KELLY MCEVERS, HOST:
There's a contest underway in New Hampshire, and no, we're not just talking about the presidential primary - a five-week chess championship tournament in a prison. The winner who emerges in a few weeks won't get money or a prize or a trophy, just a piece of paper saying they're the best chess player at the Northern New Hampshire Correctional Facility. It might not sound like much, but as reporter Keith O'Brien found out, for the inmates, it's a big deal.
O'BRIEN: The prison can be found deep in the woods, down back roads warning drivers to be wary of moose - so far north, actually, so close to the Canadian border that some inmates in Berlin have never received a visitor behind these walls and locked doors. But every Wednesday evening, almost without fail, one man shows up right on time.
ALBERT FRENCH: Albert French, volunteer - chess volunteer. I teach chess.
O'BRIEN: French is a big guy - stout and wide, bald and wearing a bushy, gray goatee. He's 60 years old, and he has a day job.
FRENCH: I'm a postal employee, a clerk. I'm the guy that sells you stamps over the counter when you come in. So my days are pretty long. I go in at 6, and I get out at 5:30. And then on Wednesday nights, I come up here.
O'BRIEN: In prisons across the country, chess is a popular pastime, an easy way to while away the hours when you've got hours to give. But French is an A-level chess player with a rating of 1,921. That puts him in the 94th percentile in the nation, in the top 20 players in the state. And from the moment he arrived at the prison eight years ago, he set out to do things a bit differently - working with the inmates.
FRENCH: So the one lesson here is - I want you to try and walk away from this with is king safety. Your game wasn't that bad. I did not have a lot of moves to make.
O'BRIEN: They wouldn't just play. They'd learn. And every winter, the men in his chess club would square off to determine who was best. Twenty inmates, five weeks, one champion, a title that each man hopes could be his.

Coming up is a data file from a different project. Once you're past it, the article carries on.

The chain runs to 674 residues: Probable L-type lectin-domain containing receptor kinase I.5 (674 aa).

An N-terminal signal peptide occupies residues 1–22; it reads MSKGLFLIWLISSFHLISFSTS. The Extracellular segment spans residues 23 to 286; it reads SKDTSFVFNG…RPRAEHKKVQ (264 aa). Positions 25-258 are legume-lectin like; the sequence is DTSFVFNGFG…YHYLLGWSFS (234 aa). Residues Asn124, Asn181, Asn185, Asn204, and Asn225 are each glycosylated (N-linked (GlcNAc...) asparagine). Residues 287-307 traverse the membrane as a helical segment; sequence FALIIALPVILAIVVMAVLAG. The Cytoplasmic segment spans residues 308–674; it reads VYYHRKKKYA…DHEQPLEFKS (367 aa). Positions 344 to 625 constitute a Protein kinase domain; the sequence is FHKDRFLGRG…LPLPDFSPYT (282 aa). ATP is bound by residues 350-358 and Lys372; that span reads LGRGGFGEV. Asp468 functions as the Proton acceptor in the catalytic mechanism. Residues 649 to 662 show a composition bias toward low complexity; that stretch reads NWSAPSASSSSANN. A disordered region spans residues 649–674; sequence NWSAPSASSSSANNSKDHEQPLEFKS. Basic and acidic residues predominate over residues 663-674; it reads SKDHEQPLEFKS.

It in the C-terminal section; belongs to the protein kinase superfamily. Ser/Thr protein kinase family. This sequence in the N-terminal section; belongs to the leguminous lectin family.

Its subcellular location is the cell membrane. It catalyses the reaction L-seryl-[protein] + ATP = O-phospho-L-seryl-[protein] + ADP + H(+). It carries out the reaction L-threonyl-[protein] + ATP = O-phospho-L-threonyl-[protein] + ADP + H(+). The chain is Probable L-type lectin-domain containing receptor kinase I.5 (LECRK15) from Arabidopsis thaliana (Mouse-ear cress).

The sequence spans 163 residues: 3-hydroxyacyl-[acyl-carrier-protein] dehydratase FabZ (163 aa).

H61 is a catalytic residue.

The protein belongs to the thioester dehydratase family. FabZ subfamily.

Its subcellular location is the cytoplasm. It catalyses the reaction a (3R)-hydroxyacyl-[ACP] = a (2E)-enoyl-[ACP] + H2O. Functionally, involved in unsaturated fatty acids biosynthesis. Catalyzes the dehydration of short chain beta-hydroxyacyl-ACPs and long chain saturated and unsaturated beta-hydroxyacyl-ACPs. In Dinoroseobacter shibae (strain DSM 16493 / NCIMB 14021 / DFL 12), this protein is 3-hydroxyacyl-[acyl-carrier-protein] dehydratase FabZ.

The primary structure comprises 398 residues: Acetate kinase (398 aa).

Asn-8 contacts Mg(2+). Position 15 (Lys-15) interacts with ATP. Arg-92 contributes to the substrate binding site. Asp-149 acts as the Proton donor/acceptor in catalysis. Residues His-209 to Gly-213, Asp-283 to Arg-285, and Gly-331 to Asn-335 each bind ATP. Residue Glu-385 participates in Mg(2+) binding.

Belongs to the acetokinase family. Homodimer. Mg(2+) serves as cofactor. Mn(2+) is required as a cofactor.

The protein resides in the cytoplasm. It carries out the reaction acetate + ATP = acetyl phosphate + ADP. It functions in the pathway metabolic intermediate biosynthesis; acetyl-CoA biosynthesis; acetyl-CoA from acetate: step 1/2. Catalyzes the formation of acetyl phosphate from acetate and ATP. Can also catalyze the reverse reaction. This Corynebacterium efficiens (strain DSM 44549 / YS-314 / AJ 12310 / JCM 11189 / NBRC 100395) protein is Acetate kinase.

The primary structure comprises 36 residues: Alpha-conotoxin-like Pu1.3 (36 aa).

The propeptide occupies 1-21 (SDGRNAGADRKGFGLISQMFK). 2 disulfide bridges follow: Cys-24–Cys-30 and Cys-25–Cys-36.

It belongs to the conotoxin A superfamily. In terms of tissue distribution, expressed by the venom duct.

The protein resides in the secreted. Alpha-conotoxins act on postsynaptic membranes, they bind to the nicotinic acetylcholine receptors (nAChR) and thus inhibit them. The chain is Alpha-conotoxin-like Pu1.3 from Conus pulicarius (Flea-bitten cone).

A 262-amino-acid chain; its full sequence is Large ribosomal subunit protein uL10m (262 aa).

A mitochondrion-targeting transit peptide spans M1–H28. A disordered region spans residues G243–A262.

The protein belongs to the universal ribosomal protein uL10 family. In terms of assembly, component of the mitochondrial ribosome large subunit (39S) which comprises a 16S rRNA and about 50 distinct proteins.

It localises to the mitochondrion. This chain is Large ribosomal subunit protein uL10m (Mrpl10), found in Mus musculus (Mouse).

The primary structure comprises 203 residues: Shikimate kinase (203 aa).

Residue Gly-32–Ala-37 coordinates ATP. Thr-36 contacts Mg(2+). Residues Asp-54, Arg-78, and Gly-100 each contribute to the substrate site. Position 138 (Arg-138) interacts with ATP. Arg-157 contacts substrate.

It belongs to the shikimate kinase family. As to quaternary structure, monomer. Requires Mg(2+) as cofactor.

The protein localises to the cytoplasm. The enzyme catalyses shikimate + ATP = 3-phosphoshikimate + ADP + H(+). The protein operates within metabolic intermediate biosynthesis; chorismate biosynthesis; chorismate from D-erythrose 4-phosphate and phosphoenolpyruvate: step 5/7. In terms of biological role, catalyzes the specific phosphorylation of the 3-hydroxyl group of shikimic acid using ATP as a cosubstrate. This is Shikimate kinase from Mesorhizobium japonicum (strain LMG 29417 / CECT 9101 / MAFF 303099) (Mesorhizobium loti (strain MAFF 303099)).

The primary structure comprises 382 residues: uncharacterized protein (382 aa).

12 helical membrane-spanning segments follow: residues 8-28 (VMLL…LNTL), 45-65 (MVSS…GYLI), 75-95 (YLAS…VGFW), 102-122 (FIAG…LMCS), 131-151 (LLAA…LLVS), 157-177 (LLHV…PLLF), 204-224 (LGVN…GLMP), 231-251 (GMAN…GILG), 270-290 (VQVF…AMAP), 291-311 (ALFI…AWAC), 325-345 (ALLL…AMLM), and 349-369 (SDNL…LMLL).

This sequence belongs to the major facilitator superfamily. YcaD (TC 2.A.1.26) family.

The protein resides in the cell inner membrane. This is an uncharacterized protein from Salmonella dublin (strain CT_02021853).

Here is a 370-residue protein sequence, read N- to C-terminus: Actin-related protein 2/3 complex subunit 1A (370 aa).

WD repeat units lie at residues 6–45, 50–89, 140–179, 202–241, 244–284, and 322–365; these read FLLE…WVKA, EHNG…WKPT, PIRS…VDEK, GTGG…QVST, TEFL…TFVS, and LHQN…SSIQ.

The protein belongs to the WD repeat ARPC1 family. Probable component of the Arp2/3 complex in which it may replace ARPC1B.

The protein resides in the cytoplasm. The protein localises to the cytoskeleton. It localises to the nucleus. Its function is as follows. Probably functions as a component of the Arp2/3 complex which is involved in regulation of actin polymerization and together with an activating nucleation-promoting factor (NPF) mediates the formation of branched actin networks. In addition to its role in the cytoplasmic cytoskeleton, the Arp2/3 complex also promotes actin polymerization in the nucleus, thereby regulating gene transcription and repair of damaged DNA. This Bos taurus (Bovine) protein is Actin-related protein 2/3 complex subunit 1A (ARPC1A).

SEVERINE WAMALA: Every beginning of the tournament, everyone is so pumped to say I'm going to win this time. I'm going to win this time.
O'BRIEN: Severine Wamala knows the feeling. The reigning champion, nine years into a 20-to-40-year sentence for sexual assault, has won the tournament seven years running. And he's kept his certificates, laying them out on the table to prove it.
WAMALA: Why is it a big deal? Well, you're a champion. It's as simple as that. It's the word champion. It's a big deal (laughter). Don't you see that? 2015 champion? That's it. That's all you get. Yeah, you don't get anything else.
MICHAEL BEVERLY: But he has lost, and people remember. I've beaten him, and I was only a 1,600 player at the time.
O'BRIEN: Inmate Michael Beverly.
BEVERLY: People can lose. They can miss a chance. And if you take advantage of it, you can win. And some people coming knowing that.
O'BRIEN: On the night the tournament began, Sue Young opened the door to the chess room, a windowless space with cinderblock walls and concrete floors.
SUE YOUNG: I have lots of keys today.
O'BRIEN: She's the prison's director of programs. Without her blessing, chess doesn't happen. But from the start, she saw the value in making French's club and even his tournament available to inmates who stayed discipline-free.
YOUNG: Chess is all about rules, right? And that's one of the big things that they learn while they're involved in this, is how important it is to follow rules.
O'BRIEN: The pieces can only move a certain way. And if you move one too quickly, if you're rash, you'll lose it. The consequences for your decisions are immediate. But if you think, focus, take your time, who knows? In chess, like life, anything can happen.
FRENCH: So let's do it. The boards are all numbered. First board will be Wamala, white, against Lique. OK. Pierce is board two against Lee.
O'BRIEN: French called out the pairings for round one with the room abuzz, the men anxious.
FRENCH: Keep it down. Keep it down until I'm done.
O'BRIEN: The inmates, dressed in green uniforms, took their seats, one across from the other. In a few weeks, one of them will be crowned the winner. They'll get that certificate. But even they know it doesn't really matter who prevails. It's a privilege, they say, just to be in the room, staring at a board in silence, thinking. For NPR News, I'm Keith O'Brien in Berlin, N.H.
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